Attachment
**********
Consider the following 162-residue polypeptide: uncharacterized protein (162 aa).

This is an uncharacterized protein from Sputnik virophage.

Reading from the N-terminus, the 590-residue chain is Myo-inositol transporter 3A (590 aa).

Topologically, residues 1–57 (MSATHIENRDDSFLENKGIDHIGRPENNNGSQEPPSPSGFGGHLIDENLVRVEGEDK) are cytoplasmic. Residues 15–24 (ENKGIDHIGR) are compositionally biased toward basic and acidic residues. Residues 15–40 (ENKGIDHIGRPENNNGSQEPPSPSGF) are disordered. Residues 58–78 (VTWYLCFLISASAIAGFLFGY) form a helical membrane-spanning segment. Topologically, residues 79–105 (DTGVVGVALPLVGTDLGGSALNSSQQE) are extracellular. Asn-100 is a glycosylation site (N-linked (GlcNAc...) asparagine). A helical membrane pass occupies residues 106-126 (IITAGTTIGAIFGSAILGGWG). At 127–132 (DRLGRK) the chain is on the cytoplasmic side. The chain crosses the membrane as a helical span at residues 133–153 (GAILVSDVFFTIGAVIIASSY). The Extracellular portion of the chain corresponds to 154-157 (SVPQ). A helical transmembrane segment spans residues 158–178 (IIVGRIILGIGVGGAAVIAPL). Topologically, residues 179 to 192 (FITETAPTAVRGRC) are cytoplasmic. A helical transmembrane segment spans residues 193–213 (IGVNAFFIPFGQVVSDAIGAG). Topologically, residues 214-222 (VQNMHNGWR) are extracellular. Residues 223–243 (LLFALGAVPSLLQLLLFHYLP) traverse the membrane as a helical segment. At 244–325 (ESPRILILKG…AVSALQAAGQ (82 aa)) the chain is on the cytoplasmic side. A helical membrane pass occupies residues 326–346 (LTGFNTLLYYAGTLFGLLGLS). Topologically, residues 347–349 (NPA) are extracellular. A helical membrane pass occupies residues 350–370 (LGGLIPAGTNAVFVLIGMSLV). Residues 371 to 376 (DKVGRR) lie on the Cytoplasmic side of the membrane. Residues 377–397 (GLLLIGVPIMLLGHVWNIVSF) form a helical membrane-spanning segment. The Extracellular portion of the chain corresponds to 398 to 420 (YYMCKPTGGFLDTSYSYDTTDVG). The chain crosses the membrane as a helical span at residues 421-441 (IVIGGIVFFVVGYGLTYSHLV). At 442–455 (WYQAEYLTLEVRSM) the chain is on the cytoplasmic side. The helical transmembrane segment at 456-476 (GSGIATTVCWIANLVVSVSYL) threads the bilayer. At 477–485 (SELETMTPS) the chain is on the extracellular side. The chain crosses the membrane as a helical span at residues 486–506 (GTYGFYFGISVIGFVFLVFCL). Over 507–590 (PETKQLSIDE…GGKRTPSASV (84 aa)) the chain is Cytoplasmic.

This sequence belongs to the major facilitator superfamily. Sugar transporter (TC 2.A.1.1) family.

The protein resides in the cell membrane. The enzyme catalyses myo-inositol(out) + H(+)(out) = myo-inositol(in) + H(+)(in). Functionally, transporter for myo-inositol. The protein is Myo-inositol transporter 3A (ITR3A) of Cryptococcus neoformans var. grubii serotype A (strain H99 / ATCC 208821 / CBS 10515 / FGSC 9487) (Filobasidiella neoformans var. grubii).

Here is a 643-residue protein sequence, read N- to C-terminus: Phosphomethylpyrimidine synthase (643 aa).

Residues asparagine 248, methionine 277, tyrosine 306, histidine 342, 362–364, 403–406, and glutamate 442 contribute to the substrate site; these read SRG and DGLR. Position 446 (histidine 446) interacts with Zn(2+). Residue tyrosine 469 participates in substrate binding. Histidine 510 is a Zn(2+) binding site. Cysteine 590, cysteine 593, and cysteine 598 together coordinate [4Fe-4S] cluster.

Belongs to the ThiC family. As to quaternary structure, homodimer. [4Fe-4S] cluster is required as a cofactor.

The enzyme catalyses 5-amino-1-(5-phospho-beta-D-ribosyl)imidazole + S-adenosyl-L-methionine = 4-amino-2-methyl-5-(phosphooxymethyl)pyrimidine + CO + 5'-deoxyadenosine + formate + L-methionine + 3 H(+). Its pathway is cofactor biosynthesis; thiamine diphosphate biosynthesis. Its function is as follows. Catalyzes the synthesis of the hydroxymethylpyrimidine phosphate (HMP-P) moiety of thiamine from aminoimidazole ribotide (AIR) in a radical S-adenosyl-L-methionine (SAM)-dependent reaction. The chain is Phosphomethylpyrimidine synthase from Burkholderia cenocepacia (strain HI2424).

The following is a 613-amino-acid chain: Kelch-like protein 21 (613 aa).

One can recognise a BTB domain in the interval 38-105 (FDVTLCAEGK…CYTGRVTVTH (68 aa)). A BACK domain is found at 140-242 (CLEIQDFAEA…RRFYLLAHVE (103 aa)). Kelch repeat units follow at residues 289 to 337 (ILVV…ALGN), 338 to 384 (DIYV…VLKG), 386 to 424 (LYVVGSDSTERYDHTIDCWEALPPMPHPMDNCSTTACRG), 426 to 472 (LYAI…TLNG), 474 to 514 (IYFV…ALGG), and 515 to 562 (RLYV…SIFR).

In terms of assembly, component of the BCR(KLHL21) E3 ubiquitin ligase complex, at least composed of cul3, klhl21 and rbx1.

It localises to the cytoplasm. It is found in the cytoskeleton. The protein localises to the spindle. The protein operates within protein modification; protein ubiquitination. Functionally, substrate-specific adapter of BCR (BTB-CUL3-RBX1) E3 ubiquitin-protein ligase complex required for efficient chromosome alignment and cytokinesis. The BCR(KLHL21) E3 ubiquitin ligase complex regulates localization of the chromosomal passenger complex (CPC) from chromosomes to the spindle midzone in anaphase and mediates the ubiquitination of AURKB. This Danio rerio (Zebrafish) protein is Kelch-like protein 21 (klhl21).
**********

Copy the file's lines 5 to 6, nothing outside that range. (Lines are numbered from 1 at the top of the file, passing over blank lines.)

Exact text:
This sequence belongs to the major facilitator superfamily. Sugar transporter (TC 2.A.1.1) family.

The protein resides in the cell membrane. The enzyme catalyses myo-inositol(out) + H(+)(out) = myo-inositol(in) + H(+)(in). Functionally, transporter for myo-inositol. The protein is Myo-inositol transporter 3A (ITR3A) of Cryptococcus neoformans var. grubii serotype A (strain H99 / ATCC 208821 / CBS 10515 / FGSC 9487) (Filobasidiella neoformans var. grubii).